To be alive is to be vulnerable, but to be human is to be sensitive in ways undreamt of by other creatures. All life forms are prey to death, loss, illness, and injury. But people also fear disappointment, ill-repute, and injustice. As was touched on last time, our values make us susceptible to considerable pain.
The most obvious and universal value is love, and it inevitably brings grief. No one we love will be with us forever, and except for those rare cases of simultaneous death, one lover always passes from this life before the other. The result is grief. No one who lives beyond youth escapes it, and many children suffer it too.
When I was five years old my grandfather died, and a beloved dog was stolen, never to return. I learned two flavors of bereavement that year. In the first case, I felt remorse. My father’s father seemed to me a frightening and humorless man. He often yelled at me and my cousin and never played with us. We made fun of him behind his back.
When he died after a bad car crash, I couldn’t forgive myself for my disrespect. If only I could have gone back and behaved better, learned to love him more and tried to understand him.
The loss of the dog was tragedy tainted with guilt. My mother had received threatening notes about our pet, saying we would lose Inky if he continued barking and escaping into the neighborhood. After he disappeared, I never saw him again despite multiple trips to the police station and dog pound. I felt miserable, inconsolable. I also felt at fault; I might have forgotten to latch the gate. I should have been more careful.
These early losses were preludes to the major bereavement the following year. My mother had been suffering with severe depression after a painful divorce, cycling in and out of psychiatric hospitals, and openly wishing for death. Then one day she failed to return from her confinement for shock treatments. Her parents told everyone she died of natural causes, but suicide seemed a more likely cause of death given her oft-stated desire to die and her otherwise good health at age thirty-seven. It seemed obvious that she had taken her own life, a fact I understood even at age six.
That grief was unspeakable, shameful and untouchable. I felt crushed and utterly without hope. When our family moved to another town, I pretended my stepmother was my real mother until the woman’s cruelty toward me in front of my friends forced me to admit my mom had died. But even then I never named a cause of death. It was an awful, lonely secret. And as I hid the facts, it seemed as if I were betraying the only person who ever truly loved me.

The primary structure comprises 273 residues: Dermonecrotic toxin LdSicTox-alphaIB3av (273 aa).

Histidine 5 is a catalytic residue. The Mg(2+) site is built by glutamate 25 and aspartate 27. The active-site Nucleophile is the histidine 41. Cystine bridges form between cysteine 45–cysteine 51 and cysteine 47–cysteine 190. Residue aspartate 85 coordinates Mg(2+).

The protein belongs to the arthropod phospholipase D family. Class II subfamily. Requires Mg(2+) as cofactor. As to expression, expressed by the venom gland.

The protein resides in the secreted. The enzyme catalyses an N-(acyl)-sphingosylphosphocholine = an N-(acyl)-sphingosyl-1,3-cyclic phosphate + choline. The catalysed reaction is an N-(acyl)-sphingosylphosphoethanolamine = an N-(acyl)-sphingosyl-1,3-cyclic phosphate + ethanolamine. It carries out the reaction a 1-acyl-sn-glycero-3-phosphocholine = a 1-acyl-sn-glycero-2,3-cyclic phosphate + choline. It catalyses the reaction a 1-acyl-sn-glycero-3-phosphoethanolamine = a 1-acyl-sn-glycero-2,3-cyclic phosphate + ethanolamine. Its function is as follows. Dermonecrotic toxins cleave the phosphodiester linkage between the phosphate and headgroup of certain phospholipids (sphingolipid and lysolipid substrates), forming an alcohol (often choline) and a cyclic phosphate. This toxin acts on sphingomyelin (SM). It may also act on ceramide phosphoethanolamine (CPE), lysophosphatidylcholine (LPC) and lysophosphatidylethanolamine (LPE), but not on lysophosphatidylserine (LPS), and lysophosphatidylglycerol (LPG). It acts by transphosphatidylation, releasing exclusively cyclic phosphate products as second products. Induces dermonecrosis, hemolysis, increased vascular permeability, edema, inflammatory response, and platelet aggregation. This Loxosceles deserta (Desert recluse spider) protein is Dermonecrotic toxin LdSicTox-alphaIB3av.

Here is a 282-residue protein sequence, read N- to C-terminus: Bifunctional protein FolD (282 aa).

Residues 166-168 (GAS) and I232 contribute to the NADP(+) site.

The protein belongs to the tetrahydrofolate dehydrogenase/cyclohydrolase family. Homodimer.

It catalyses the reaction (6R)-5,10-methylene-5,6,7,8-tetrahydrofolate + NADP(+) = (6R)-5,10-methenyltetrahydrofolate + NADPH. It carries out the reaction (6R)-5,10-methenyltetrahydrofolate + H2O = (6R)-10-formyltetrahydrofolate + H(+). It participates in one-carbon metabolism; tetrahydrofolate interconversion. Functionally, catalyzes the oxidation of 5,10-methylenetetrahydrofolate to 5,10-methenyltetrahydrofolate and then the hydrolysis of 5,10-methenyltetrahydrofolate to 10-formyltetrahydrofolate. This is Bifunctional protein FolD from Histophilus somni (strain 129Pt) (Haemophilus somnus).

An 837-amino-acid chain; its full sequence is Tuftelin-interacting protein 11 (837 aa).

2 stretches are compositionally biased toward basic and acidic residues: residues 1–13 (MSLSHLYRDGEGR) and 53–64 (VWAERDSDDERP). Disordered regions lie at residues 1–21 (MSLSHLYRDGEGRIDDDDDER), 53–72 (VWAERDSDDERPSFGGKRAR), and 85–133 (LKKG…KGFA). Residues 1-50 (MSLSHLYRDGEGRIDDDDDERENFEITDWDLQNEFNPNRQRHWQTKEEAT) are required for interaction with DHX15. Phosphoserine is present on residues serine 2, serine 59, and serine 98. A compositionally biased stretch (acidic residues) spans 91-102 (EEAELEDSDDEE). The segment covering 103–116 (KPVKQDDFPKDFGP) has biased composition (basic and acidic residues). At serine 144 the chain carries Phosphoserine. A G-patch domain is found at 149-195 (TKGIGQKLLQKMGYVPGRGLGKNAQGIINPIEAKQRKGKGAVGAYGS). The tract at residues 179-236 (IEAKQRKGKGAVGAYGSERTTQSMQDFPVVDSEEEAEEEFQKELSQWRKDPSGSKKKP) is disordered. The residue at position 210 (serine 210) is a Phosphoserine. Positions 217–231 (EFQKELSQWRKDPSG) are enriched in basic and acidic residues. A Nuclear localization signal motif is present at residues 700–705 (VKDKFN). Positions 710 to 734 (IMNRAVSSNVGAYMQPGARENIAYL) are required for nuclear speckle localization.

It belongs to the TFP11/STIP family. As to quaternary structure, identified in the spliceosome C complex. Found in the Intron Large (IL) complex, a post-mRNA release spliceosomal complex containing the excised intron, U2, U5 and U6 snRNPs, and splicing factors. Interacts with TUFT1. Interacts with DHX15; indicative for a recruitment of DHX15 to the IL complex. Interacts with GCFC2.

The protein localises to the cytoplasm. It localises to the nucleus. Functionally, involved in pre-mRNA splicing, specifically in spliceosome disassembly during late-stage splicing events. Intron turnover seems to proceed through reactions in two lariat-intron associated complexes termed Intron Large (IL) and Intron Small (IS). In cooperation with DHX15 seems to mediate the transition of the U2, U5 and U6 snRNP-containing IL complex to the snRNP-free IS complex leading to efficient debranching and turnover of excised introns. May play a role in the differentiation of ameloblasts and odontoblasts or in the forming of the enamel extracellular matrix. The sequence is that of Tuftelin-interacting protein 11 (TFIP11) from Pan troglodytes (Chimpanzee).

There’ve been many losses since, of course. Three more grandparents (two of whom were almost like parents to me), a father, a beloved uncle, a remarkable cousin, a stepmother (whom I both loved and hated), two of my best friends (one to suicide), a number of other relatives, and then (just last year) my sister and only sibling. Each time there has been pain, regret, guilt, questioning, lost dreams, and hopelessness in varying combinations.
Grief is universal, as is the fallout from it.
Each loss feels different. If it comes with advance warning the death seems easier to bear than if sudden. If the person led a joyous life one feels less regret than if they were unhappy. If the relationship was harmonious there is less guilt than if otherwise. If nothing could have saved the loved one, there are fewer questions than if things could have gone better. If the person died elderly and frail, near the end of life with little opportunity for joyful experience, there is less sense of tragedy. And if the person was someone we spoke with rarely, someone with whom we only occasionally shared hopes and dreams, there is less sense loneliness and isolation.